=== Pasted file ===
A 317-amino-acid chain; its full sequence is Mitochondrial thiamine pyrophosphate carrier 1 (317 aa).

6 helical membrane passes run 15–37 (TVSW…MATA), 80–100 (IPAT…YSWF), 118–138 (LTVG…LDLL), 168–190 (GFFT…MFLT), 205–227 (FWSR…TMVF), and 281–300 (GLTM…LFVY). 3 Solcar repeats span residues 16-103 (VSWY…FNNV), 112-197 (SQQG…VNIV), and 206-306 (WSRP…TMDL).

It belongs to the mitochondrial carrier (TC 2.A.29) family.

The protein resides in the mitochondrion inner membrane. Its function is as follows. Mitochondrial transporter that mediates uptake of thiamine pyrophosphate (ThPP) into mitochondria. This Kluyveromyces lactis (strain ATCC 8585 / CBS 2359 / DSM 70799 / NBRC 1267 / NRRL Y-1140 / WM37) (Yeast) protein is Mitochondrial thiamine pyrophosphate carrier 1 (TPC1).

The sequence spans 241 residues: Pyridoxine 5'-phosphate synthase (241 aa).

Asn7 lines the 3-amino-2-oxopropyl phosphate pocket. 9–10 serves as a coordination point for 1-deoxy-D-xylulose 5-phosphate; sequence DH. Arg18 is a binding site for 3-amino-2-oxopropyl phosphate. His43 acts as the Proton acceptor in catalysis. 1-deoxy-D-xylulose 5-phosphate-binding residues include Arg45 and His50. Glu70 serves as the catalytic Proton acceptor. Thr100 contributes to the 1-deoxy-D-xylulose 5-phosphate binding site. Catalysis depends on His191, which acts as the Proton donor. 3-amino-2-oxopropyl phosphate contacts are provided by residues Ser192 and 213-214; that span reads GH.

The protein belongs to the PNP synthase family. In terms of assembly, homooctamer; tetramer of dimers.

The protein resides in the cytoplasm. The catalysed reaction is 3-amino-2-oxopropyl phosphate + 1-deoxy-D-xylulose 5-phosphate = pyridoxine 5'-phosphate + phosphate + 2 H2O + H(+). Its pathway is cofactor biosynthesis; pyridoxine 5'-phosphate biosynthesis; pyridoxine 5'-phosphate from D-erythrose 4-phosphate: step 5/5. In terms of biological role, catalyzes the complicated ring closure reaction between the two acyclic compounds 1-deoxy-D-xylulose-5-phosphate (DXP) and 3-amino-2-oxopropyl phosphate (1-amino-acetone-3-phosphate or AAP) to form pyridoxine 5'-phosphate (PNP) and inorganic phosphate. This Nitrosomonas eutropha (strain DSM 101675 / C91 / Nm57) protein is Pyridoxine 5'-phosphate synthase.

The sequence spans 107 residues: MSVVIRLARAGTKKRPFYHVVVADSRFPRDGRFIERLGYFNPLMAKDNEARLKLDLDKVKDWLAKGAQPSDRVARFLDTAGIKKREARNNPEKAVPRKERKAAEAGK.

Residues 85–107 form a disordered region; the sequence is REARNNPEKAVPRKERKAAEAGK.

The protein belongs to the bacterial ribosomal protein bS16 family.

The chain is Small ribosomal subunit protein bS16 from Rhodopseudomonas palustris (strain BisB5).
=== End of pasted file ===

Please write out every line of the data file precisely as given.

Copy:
A 317-amino-acid chain; its full sequence is Mitochondrial thiamine pyrophosphate carrier 1 (317 aa).

6 helical membrane passes run 15–37 (TVSW…MATA), 80–100 (IPAT…YSWF), 118–138 (LTVG…LDLL), 168–190 (GFFT…MFLT), 205–227 (FWSR…TMVF), and 281–300 (GLTM…LFVY). 3 Solcar repeats span residues 16-103 (VSWY…FNNV), 112-197 (SQQG…VNIV), and 206-306 (WSRP…TMDL).

It belongs to the mitochondrial carrier (TC 2.A.29) family.

The protein resides in the mitochondrion inner membrane. Its function is as follows. Mitochondrial transporter that mediates uptake of thiamine pyrophosphate (ThPP) into mitochondria. This Kluyveromyces lactis (strain ATCC 8585 / CBS 2359 / DSM 70799 / NBRC 1267 / NRRL Y-1140 / WM37) (Yeast) protein is Mitochondrial thiamine pyrophosphate carrier 1 (TPC1).

The sequence spans 241 residues: Pyridoxine 5'-phosphate synthase (241 aa).

Asn7 lines the 3-amino-2-oxopropyl phosphate pocket. 9–10 serves as a coordination point for 1-deoxy-D-xylulose 5-phosphate; sequence DH. Arg18 is a binding site for 3-amino-2-oxopropyl phosphate. His43 acts as the Proton acceptor in catalysis. 1-deoxy-D-xylulose 5-phosphate-binding residues include Arg45 and His50. Glu70 serves as the catalytic Proton acceptor. Thr100 contributes to the 1-deoxy-D-xylulose 5-phosphate binding site. Catalysis depends on His191, which acts as the Proton donor. 3-amino-2-oxopropyl phosphate contacts are provided by residues Ser192 and 213-214; that span reads GH.

The protein belongs to the PNP synthase family. In terms of assembly, homooctamer; tetramer of dimers.

The protein resides in the cytoplasm. The catalysed reaction is 3-amino-2-oxopropyl phosphate + 1-deoxy-D-xylulose 5-phosphate = pyridoxine 5'-phosphate + phosphate + 2 H2O + H(+). Its pathway is cofactor biosynthesis; pyridoxine 5'-phosphate biosynthesis; pyridoxine 5'-phosphate from D-erythrose 4-phosphate: step 5/5. In terms of biological role, catalyzes the complicated ring closure reaction between the two acyclic compounds 1-deoxy-D-xylulose-5-phosphate (DXP) and 3-amino-2-oxopropyl phosphate (1-amino-acetone-3-phosphate or AAP) to form pyridoxine 5'-phosphate (PNP) and inorganic phosphate. This Nitrosomonas eutropha (strain DSM 101675 / C91 / Nm57) protein is Pyridoxine 5'-phosphate synthase.

The sequence spans 107 residues: MSVVIRLARAGTKKRPFYHVVVADSRFPRDGRFIERLGYFNPLMAKDNEARLKLDLDKVKDWLAKGAQPSDRVARFLDTAGIKKREARNNPEKAVPRKERKAAEAGK.

Residues 85–107 form a disordered region; the sequence is REARNNPEKAVPRKERKAAEAGK.

The protein belongs to the bacterial ribosomal protein bS16 family.

The chain is Small ribosomal subunit protein bS16 from Rhodopseudomonas palustris (strain BisB5).